Essays

Me (second from the right, seated) as Online Editor at the planning session at the first Little Patuxent Review retreat. (Photo: Linda Joy Burke)

From an early age, I was familiar with what my father termed “feuilletons.” He had written such pieces, which combine journalistic and literary attributes and often employ wordplay, parody, paradox and hyperbole, sometimes with serious intent, in Latvia. When we came to the United States, he wrote more for a time slot given to Latvians by a Grand Rapids radio station, and both he and I, a grade-schooler, presented them. He continued writing this and other types of essays into old age. After he passed away, I found a recently written one, “Thoughts on the Mysteries of Life and Death,” among this papers.

I never gave much thought to writing essays to express my personal views. Since my school days, they had become associated with educational requirements such as the dreaded college application essay. And when I created the position of Online Editor for Little Patuxent Review a few years ago, the requirements that I established for myself. I set the goal of publishing at least one original, substantial (approximately 1000-word), substantive post once a week in the blog. And found that I could do that only if I, often in conjunction with another author, wrote many of them myself. When I left LPR, I had published 132 under my own byline alone in under three years.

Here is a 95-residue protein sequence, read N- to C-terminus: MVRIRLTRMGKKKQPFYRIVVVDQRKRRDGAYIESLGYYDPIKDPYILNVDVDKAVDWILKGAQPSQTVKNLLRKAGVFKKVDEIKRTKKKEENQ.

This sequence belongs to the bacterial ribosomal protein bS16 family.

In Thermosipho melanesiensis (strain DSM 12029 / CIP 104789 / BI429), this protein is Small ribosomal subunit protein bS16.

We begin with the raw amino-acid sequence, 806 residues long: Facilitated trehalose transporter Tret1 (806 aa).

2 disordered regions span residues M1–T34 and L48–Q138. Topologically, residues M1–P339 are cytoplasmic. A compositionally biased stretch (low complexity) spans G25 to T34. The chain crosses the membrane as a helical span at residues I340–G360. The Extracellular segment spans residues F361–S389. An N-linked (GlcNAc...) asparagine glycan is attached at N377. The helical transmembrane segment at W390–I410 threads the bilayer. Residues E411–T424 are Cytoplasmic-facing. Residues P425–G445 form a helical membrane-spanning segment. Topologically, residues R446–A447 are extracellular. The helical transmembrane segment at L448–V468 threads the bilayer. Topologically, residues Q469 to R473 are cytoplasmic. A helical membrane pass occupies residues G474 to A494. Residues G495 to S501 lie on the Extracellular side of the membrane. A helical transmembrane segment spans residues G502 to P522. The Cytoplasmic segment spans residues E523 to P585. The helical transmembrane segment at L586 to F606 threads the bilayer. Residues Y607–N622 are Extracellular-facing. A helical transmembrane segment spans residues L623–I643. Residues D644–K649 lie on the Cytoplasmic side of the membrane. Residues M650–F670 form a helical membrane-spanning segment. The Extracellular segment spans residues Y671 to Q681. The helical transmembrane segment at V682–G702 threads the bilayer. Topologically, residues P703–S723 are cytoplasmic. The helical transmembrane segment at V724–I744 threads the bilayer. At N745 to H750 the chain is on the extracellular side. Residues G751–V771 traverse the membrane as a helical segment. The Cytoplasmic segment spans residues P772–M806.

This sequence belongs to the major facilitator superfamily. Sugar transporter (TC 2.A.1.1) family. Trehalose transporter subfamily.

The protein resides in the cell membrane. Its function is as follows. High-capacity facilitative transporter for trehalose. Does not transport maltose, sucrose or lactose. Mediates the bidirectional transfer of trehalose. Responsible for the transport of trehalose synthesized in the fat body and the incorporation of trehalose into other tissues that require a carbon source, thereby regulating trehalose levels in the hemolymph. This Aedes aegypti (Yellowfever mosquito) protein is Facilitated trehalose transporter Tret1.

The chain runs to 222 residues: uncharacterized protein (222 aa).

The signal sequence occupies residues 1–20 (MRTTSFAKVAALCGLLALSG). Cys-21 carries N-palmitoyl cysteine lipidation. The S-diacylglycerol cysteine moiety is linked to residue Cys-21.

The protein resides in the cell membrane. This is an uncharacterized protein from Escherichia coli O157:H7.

In the process of churning out those essays, I was surprised to find that I enjoyed writing them. The conscious realization occurred while composing “On Being Invisible” with Pauls Toutonghi, which incorporated our shared Latvian heritage. It led to a series aimed at making marginalized segments of society more visible to mainstream America. Soon, I wanted to try the feuilleton style that I had encountered as a child, as well. One result was a fictional character, Elvira Rivers, and her tongue-in-cheek literary advice column.

I suspect that more such material from both me and my alter ego will be forthcoming in the not-too-distant future, so check back again.

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ILSE MUNRO

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